Here’s a neutral prediction that gives the Phillies a 2.1% chance of making the playoffs:

    The Mets? They have them with a 52% chance.

  7. Remember1969
    February 11, 2020 at 6:12 pm

    Interesting stuff . . I get the simulated won-loss records, but not sure I understand the percentages .. anybody get how the ‘adjusted pct’ is figured?

    Obviously, I don’t have a program to throw a lot of number into to simulate the season, but there seems to be quite a bit of variance in there from the way I would pick things at this point. (Braves third, just a hair more than a .500 team? odd)

    • Chris F
      February 11, 2020 at 6:29 pm

      I think it’s it’s important to note that these are all modeling runs and that the standings they show represent the run they get the most outcomes in their simulation. However, it’s better to look at their graphs, which show a large amount of overlap between the Mets, Nats and Braves. If you do statistics, and see the range for 2 standard deviations on the curves, virtually any outcome from first through third is just as likely, although their modeling has the loss of Donaldson as very painful, so less likely to land in first, even though they have modeling runs that easily could get them in first. The danger is reading the standings they report at face value. Of course that’s what fans see every day in the season, but in reality the wins and losses columns based on their curves should be something like 87 +/- n (n=some number). When you look at the plus and minus range, for the top 3 you would see reasonable solutions that have any outcome.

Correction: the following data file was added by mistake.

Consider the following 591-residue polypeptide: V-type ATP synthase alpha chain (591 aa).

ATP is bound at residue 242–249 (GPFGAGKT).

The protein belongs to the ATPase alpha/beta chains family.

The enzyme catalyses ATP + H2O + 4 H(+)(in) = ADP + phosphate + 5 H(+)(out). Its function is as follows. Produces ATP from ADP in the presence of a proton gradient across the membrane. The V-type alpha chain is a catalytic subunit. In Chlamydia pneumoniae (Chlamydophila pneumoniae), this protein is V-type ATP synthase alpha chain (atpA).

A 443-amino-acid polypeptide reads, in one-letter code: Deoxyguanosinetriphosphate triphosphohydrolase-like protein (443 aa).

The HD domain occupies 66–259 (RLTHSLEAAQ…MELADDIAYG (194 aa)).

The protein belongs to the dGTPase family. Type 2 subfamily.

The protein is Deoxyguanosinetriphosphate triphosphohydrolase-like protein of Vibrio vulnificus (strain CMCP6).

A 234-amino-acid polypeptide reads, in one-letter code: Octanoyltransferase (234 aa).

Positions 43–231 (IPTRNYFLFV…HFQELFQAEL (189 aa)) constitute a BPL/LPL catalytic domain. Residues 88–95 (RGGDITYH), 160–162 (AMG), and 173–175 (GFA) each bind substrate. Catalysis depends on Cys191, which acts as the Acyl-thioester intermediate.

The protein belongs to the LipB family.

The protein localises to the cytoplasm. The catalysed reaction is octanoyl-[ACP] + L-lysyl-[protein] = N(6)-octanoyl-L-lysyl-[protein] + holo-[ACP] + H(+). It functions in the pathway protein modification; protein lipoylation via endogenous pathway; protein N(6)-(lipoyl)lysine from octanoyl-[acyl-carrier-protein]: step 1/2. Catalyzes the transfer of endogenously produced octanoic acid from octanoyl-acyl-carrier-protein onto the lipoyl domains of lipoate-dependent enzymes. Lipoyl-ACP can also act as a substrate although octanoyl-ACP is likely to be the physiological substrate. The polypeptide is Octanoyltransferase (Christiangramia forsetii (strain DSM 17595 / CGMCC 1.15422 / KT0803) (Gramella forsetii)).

Click on the little graph button to see the frequency percent plots. It’s actually much more informative than the projected standings!

      • TexasGusCC
        February 11, 2020 at 7:34 pm


      • Remember1969
        February 11, 2020 at 9:04 pm

        If I am reading the graphs correctly, and I understand that it is probably done with n number (n = quite a few, I assume) of modelling runs, it still shows the Braves (far) more likely to win 80 or less games than they are to win 90 or more. The win total in the spreadsheet appears to be where half of the simulation runs are greater and half the runs are less (the shaded area being the ‘volume’ to determine the mid-point’). I would assume that number would be the number to be the N wins +/- x as you offer above, or the number presented as simulated wins in the spreadsheet.

        I have not seen any of the detailed Atlanta player projections, but it really does seem like they don’t like Donaldson leaving. It is just hard to fathom that the mid-point of current Braves team modelling runs is less than 83 wins. As discussed above, on paper, they have a stronger team than that.